Vigilante justice in the form of humiliating public shaming parades are disturbingly common in Indonesia. It’s also common for the vigilantes behind these criminal acts to go unpunished, since many such incidents aren’t reported to the authorities – either because the victim is financially compensated (colloquially referred to as damai, meaning “peace”) or they are threatened further by the culprits, who usually have strong backing in their respective neighborhoods.
But following one especially disturbing case that took place in the Jakarta satellite city of Bekasi involving two very young boys, the parents of the victims are refusing to accept damai from the culprits. Hopefully it is a sign that parades of shame are becoming less acceptable in Indonesia (especially in the wake of the 5-year sentence a neighborhood chief received recently involving a highly publicized public shaming case).
On April 8, a 12-year-old boy identified by his initials AJ, along with his friend H, were accused of stealing a jacket belonging to a 40-year-old man identified as Nur. With the help of several other locals, Nur caught the boys, stripped them, paraded them in the neighborhood while beating them.
Sudirman, AJ’s father, eventually reported the incident to the police on April 12. The Bekasi Metro Police arrested Nur soon after and he was charged with assault. He could now face up to five years’ imprisonment. The police are still searching for at least two others involved in the case.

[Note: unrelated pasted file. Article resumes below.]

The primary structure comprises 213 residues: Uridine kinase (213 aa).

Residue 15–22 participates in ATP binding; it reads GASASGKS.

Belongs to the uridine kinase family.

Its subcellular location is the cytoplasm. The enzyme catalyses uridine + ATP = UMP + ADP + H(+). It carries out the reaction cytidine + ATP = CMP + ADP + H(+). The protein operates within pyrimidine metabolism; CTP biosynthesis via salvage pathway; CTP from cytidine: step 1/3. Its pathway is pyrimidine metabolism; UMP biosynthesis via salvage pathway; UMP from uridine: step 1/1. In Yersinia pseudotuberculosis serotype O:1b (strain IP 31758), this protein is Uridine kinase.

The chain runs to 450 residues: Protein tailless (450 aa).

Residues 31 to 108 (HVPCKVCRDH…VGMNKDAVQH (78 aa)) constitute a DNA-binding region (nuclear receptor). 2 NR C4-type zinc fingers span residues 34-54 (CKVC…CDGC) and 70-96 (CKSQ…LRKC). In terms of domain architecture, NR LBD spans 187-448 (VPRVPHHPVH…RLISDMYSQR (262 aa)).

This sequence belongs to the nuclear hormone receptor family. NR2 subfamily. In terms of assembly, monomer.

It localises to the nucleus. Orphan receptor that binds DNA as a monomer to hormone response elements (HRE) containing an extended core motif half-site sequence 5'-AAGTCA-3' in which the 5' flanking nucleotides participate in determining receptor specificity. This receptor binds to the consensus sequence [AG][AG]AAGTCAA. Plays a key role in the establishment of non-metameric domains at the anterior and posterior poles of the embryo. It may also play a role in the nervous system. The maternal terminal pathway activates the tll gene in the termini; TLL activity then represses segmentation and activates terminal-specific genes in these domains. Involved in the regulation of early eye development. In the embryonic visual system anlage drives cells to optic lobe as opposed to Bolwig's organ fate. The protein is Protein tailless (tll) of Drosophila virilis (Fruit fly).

After the arrest, Sudirman said Nur’s parents and respected figures in the neighborhood went to see him on Nur’s behalf to apologize and ask that the charges against him be dropped.
“I gave them five days [from the incident to apologize]. So from there we can see there was no good intention on their part to come to me,” Sudirman said, as quoted by Kompas yesterday.
Shortly after the parade of shame, Sudirman said AJ showed signs of mental trauma as he locked himself in his room for days and even asked to move schools since his friends heard about the incident. Meanwhile, H and his parents moved to the nearby town of Cikarang.
Parades of shame are especially common for adulterers or anyone found getting intimate outside of wedlock, especially in rural areas, and the abusers often escape any criminal charges. In August last year, a couple who had allegedly committed adultery were paraded through the streets of a village in East Java, only for the police to charge the man for adultery but not the neighborhood busybodies who abused the couple.
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